In mid-October, local authorities ordered the destruction of several houses in the Democratic Republic of the Congo on land operated by the Kibali Gold Mining company since 2009. Local residents protested against the operation in demonstrations that were brutally repressed by the forces of security, killing several people.
The multi-day protest came to a head on October 22 in the Haut-Uele province, located in the northeastern part of the Democratic Republic of the Congo.
Up to seven people, including a police officer, were killed in clashes between security forces and protesters from the Durba mining community, according to local media.
The locals had gathered to protest against the demolition by the local government of several houses in the villages of Bandayi and Mégé on 19 October. These houses were built within “Exclusion Zone B”, part of a mining concession owned by Kibali Gold Mining. Although the area was established as an area exclusively for mining, the company has not yet started mining there.
The videos, which were shared on WhatsApp by activists and later transferred to the JowharObservers team, show an excavator destroying a house. Other images show locals leaving, some carrying corrugated metal sheets, others swinging chairs on their heads, whatever belongings they could put away before the bulldozer arrived.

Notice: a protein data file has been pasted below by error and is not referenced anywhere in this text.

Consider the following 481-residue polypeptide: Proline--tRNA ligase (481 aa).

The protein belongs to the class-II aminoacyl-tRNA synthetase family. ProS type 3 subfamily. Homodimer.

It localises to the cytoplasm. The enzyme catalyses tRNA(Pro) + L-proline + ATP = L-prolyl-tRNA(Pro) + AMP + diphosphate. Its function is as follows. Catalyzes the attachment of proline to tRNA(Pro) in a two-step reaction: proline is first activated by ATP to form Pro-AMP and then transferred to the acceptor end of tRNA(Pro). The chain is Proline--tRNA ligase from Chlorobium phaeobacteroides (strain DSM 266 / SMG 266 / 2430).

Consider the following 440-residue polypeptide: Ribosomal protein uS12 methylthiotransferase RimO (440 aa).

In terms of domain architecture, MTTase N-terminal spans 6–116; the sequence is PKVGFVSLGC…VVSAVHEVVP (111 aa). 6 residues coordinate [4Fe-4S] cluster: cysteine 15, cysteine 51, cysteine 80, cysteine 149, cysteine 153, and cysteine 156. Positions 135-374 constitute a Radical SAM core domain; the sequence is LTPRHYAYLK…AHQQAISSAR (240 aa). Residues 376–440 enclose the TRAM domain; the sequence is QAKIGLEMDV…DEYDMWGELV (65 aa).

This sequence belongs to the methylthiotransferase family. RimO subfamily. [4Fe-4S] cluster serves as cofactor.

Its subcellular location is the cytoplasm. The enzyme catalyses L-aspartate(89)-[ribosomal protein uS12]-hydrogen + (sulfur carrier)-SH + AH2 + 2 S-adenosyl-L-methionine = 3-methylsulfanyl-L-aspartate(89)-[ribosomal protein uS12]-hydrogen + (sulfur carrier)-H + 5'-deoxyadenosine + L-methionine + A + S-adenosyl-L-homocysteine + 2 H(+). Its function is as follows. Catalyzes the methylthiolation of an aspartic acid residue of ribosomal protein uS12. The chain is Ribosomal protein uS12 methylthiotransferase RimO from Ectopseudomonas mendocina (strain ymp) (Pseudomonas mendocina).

‘People didn’t even have time to collect their belongings’
The JowharObservers team spoke with Bissia Tchang, spokesperson for a local organization called the United Youth League for the Development of Watsa Territory. He says the locals received no warning.
Kibali Gold Mining has wanted for some time to start operations in Exclusion Zone B. On several occasions, the authorities stated that people living in Mege would not be relocated, only those living in the Bandayi community. The Bandayi population was warned two months in advance and was even given new land as part of the relocation process.
But to our surprise, the bulldozers reached Mege early Tuesday morning. [October 19]. They started destroying people’s homes without giving them any kind of warning or information.
People did not even have time to collect their belongings. A child was killed because he was asleep in one of the houses that was razed. We can’t bear that. That is why we protest. How could the authorities do that to a population they are supposed to protect?
Kibali Gold Mining, of which the Canadian company Barrick is a 45% shareholder, has been active in the region since 2009. It owns and operates a gold deposit there covering an area of more than 1,800 km2, one of the largest gold deposits in the world according to Mining-Technology, a British publication that specializes in the industry.
More than 1,500 households affected
In the first quarter of 2021, Kibali Gold Mining produced about 192,000 ounces of gold, according to Financial Afrik. But the company, which currently only exploits part of its deposit, wants to expand its activities and increase production.
More than 1,500 homes were affected by the demolitions in the city of Bandayi and 860 houses were destroyed in Mege, according to Heritier Mungumiyo, who runs the local media outlet Oriental Info.
Bissia Tchang continues: